Despite massive global foreign reserves accumulation since the late 1990s, a study on strategic asset allocation from a central bank perspective remains relatively limited. Many countries have built up foreign reserves greater than their trading and financing sufficiency; consequently, there is increased public awareness as to how central banks manage their reserves. This research addresses the issue of asset structure of foreign reserves portfolios; currency composition and strategic asset allocation. This thesis provides an alternative strategic asset allocation framework that focuses more on liquidity and safety objectives, without sacrificing return objective of the existing central banks’ portfolios. This research contributes to the theoretical literature that combines mean-variance Bayesian framework with the spirit of the transaction theory of central bank foreign reserves. First, using the unconditional Bayesian approach with external transaction constraints, I investigate risk reduction benefits to both minimum variance and optimal portfolios for a given existing return for central banks’currency allocation. Our results show that before imposing currency weight constraints, all the diversification strategies considered provide significant benefits, regardless of the current benchmark used. The results when the trade constraints and debt constraints are imposed reveal that there is the potential for diversification benefits to be obtained from the currency portfolio optimisation. However, the choice of the current benchmark, and both trade and debt constraints, play an important role in the decision as to with which diversification strategy central bank reserves managers should proceed.Second, using the similar objective functions and diversification benefits measures, the framework is then applied to define asset allocation policy for government bond portfolio. The results from the optimal portfolio for a given existing benchmark return show that there is significant risk minimization benefit by adding developed market longer maturity, quasi-government, emerging and inflation-linked government bonds altogether to the current benchmark portfolio.The benefits could not be found if each asset class is added directly to the current portfolio policy. From the same spanning strategies as the optimum portfolio, the global minimum variance portfolio analysis shows that the diversification benefits are mainly driven by United States Treasury Bills. Third, I investigate risks minimization of government bonds portfolio for a given benchmark returns in various investment policies and risk preferences. This research examines the important role of budget constraints, liquidity buffer allocation, global financial crisis investment opportunities, investing in ultra-long government bond and non-bond investment. Analysis on the impact of the budget provides policy implications that central bank should not to tranche their reserves, but express liquidity requirements in the form of constraints on the portfolio optimisation framework. Investigation on the role of liquidity allocation confirms earlier findings that the risk reduction benefits are mainly driven by US Treasury Bills. The impact of global financial crisis since 2008 emphasises the need for central banks to diversify their foreign reserves benchmark beyond its current setting. We could not find benefits for the central bank to invest in ultra-long maturity government bonds. Lastly, we found that non-government bond investments provide significant benefits when it compares to the existing benchmark, and incremental benefits from the well-diversified government-related bond portfolio.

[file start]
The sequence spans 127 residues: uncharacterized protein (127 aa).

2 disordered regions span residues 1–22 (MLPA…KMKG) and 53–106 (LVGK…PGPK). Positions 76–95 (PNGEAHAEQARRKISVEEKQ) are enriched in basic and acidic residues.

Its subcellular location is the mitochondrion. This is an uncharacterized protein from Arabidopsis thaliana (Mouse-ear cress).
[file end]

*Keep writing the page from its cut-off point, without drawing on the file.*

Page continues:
|Date of Award||4 Jan 2017|
- University Of Strathclyde
|Supervisor||Jonathan Fletcher (Supervisor) & Krishna Paudyal (Supervisor)|